In 1992, the Friths’ lines of research began converging. The insight that both schizophrenia and autism involve social difficulties led the two to suggest that the brain has a dedicated system devoted to social cognition that malfunctions differently in each disorder. In 1999, they co-authored a paper proposing to identify a biological basis for social interactions. In so doing, they established social cognitive neuroscience as a discipline in its own right6.
The Friths have both received countless awards for their work. This year, the two were jointly recognized with the Jean Nicod Prize, awarded to a leading philosopher of mind or cognitive scientist. Both have been elected to the Fellowship of the Royal Society, and last year Uta was made an honorary Dame of the British Empire. Both are now retired, but continue to pursue research with emeritus positions at UCL.
Although autism was thought to be rare when she began her career, Uta is now concerned that it might be overdiagnosed, because the current diagnostic criteria are so broad.
“There was a time when autism was underdiagnosed and we wanted to raise awareness of it,” she says. “But people with autism-like behaviors are now diagnosing themselves incorrectly, and I’m worried about over-extension of the diagnosis.”
Chris continues to explore the interactions of minds, studying how people follow instructions and exploring thought insertion, a symptom of schizophrenia in which people believe that their thoughts are put in their minds by somebody else.
Uta has been a fierce advocate for women in science and technology, and both Friths have had a lasting influence on the careers of dozens of other scientists, many of whom are now regarded as experts in their own fields.
Sarah-Jayne Blakemore, professor of cognitive neuroscience at UCL, studied for her Ph.D. with Chris as one of her advisors. “He always gave me brilliant advice which I still adhere to,” says Blakemore. “I also became friends with Uta, who immediately became a mentor, and with her encouragement I became independent quite early in my career.”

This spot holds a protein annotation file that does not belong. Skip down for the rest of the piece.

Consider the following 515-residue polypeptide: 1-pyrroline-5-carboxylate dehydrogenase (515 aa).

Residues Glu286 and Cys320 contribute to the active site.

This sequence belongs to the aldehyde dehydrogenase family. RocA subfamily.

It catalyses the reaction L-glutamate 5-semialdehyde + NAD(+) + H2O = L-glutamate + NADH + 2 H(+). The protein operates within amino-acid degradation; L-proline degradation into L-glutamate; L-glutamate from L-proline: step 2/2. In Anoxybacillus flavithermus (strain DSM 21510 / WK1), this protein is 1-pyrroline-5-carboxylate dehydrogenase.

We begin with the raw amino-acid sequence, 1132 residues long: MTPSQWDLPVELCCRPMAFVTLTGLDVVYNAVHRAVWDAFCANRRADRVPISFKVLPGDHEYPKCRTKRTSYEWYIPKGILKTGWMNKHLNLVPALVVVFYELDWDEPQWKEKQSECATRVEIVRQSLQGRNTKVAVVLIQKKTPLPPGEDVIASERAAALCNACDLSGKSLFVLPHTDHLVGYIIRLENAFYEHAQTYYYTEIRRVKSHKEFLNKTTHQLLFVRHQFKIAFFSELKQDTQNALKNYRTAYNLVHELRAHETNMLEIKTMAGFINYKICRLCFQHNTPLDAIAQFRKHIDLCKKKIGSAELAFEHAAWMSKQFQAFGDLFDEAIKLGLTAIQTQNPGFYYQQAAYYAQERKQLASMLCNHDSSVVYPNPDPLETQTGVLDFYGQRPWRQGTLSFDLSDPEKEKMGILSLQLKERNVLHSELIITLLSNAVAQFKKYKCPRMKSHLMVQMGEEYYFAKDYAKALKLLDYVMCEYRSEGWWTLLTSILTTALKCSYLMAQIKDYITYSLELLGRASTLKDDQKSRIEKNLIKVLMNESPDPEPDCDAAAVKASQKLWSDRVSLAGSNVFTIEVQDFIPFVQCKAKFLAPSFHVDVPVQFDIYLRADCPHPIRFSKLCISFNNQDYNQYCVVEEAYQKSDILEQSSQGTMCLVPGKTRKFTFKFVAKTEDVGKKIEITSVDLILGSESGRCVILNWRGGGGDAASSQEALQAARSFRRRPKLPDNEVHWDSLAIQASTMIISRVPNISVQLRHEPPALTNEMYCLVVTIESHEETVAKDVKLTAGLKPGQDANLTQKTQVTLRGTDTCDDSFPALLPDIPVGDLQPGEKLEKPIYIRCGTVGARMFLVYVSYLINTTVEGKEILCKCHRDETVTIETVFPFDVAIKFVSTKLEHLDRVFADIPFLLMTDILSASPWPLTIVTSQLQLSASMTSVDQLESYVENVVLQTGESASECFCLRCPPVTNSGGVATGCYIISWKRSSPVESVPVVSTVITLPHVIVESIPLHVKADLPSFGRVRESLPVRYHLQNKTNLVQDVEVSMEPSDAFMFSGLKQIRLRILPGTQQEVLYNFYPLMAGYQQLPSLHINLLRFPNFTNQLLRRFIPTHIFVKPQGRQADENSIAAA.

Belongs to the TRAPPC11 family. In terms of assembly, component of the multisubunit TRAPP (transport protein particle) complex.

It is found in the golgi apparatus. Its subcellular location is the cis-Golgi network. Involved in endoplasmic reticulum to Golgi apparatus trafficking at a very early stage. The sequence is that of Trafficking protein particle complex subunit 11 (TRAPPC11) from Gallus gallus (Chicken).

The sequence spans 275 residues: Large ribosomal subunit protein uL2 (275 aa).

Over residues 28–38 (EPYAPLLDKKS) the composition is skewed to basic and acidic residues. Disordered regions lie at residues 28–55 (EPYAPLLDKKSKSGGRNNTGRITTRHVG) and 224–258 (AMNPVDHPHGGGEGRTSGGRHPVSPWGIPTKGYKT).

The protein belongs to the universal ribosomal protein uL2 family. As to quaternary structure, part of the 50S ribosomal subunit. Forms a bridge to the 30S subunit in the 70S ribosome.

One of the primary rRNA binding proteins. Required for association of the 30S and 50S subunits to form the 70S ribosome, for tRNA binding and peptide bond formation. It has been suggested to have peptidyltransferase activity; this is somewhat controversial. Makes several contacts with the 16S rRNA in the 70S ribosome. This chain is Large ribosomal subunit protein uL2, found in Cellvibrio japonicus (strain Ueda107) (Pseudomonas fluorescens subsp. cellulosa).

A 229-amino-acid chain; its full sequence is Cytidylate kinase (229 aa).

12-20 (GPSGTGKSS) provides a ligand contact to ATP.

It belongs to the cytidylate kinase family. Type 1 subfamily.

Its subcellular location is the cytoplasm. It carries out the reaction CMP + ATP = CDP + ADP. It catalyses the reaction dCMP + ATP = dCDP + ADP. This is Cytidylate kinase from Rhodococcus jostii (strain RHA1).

The Friths’ advice extended beyond intellectual life, says Blakemore. “Even today, when I find myself in a difficult situation, I often find myself thinking, ‘What would Chris do?’”
Sociable people, both Chris and Uta document their ongoing research through social media such as Twitter and blogs. “Their own social brains are also highly developed,” quips Robbins. “They wear their preeminence lightly and with a sense of humor, adding to their popularity as role models, mentors, icons and sages for young scientists worldwide.”
1. Folstein S. and M. Rutter J. Child Psychol. Psychiatry 18, 297-321 (1977) PubMed
2. Frith U. J. Abnorm. Psychol. 76, 413-420 (1970) PubMed
3. Frith U. J. Exp. Child. Psychol. 10, 120-135 (1970) PubMed
4. Baron-Cohen S. et al. Cognition 21, 37-46 (1985) PubMed
5. Frith C.D. Psychol. Med. 17, 631-648 (1987) PubMed
6. Frith C.D. and U. Frith Science 286, 1692-1695 (1999) PubMed